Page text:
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Newbie...from panic to hopeful.

Discussion in 'Greetings and Introductions' started by presidentholmes, Sep 24, 2019.

  1. presidentholmes

    presidentholmes Type 2 · Member

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    Hello everybody,
    Newly diagnosed Scotsman with type 2. On 1st of May, my doctor insisted on blood tests and I believed he saved me.
    He phoned me next day at 9am telling me to get to his office immediately and I was then to go straight to the hospital as my blood test was 113, he said one of the highest he had ever seen and I was at risk of keto-acidosis or dropping dead from a heart attack or stroke.
    It was the wake up call I needed. I am 46 and I wasn’t ready to check out yet and I wasn’t about to leave my wife as a widow at such a young age.
    I was seen immediately by doctors and nurses in the hospital and since then, the Irish health service has been really great with me.
    I was initially put on 2 diaglyc in the morning and then 1 metformin in the morning and another metformin in the evening.
    To cut a long story short, today, 24th of September, my Hba1c is 46 and the nurse tells me that’s excellent.
    After my diagnosis, I gave up sugar. Totally. No sweets, chocolates, cakes, sugary drinks. And you must understand that I am a sugar addict. Hiding packets of chocolate bars and cakes around the house, then tucking in to it all after my wife goes to bed. I could eat a packet of chocolate biscuits or a multipack of chocolate bars in 2 minutes, no problem!
    I’ve tried diets in the past and done well on WW and Atkins but of course always put weight back on.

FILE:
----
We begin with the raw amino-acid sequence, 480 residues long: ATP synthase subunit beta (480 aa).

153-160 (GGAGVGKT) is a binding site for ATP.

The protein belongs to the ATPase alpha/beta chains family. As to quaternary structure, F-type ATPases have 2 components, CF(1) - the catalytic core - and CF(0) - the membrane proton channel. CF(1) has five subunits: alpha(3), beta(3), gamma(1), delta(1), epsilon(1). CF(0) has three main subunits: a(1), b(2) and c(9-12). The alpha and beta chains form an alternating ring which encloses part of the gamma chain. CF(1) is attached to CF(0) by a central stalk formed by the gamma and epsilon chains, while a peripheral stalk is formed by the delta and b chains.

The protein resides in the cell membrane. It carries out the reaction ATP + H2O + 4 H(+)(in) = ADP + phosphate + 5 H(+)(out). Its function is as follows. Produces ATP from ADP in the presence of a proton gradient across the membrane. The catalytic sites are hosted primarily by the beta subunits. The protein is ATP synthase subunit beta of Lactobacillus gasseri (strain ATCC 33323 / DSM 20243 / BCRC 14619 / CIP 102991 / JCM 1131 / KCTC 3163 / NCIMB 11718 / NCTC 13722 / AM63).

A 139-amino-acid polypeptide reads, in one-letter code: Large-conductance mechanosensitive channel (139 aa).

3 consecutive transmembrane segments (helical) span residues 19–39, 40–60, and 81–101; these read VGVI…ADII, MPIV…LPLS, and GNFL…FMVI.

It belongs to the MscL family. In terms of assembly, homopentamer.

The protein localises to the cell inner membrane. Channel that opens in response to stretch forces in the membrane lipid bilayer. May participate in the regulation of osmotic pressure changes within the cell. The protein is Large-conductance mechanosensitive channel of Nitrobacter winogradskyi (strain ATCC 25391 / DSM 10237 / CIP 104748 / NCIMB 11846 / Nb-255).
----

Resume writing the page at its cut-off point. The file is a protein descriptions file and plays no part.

So, after all these years, I’ve finally reinforced it to myself that all my problems lie with sugar.
    MEDICATION - As my blood sugar got waaay better, I found that Ino longer needed the diaglyc as it was actually giving me hypos every day, plunging my blood sugar too low. So I stopped taking it about 2 months ago and later my doctor agreed with this.
    For a time I found that the metformin played havoc with my digestive system. Chronic diarrhea every day and often violent wind! That sounds funny but not when it is roaring inside your guts like the creature from Alien.
    That seems to have died down now, it may come and go, we’ll have to wait and see. But because of the upset, I cut back the metformin from twice a day to once a day and that seems to be going ok.
    I am 5’10 and was 18 stone, 3 lb. (255lbs). By cutting out sugar and doing very little exercise I am now 16 stone, 10lb. (234lbs)
    So, 21 lbs by getting rid of sugar.
    BUT BUT BUT...I see myself getting a bit cocky and going back to my old ways. I have started eating chocolate again now that the serious panic is over, even hiding chocolate again. I find that, if I cut sugar out completely, I quickly get used to it and I don’t miss it and I focus on health. But, if I have a little bit of chocolate or sugar bars, cake, etc... I want more. And more. And I start thinking how and where can I get more. My health focus is still there but to a much lower degree. It’s like my sugar craving overrides everything. It absolutely is an addiction. Take away sugar completely, I thrive and I don’t miss it. Give me a little bit and I want more, more...MORE!
    So going forward, now that my readings are good, my medications are down and I’ve lost a little bit of weight (yippee), I consider my own personal journey to be is stage 2. Now, I have to quit sugar completely again and get exercising. I have just joined a gym...the main hurdle is getting off my lazy ass and actually going to the gym! If I do, I’ll lose lots more weight. My bloods should improve again, I’ll be much healthier, I’ll feel better, I’ll fit into nice clothes and I’ll be happier with everything.
    But if I have sugar...I’ll crave it, I’ll convince myself to have more of it, to hide a stash of it, watch as my bloods go up and down, weight loss stops and reverses and all the woe that goes with it.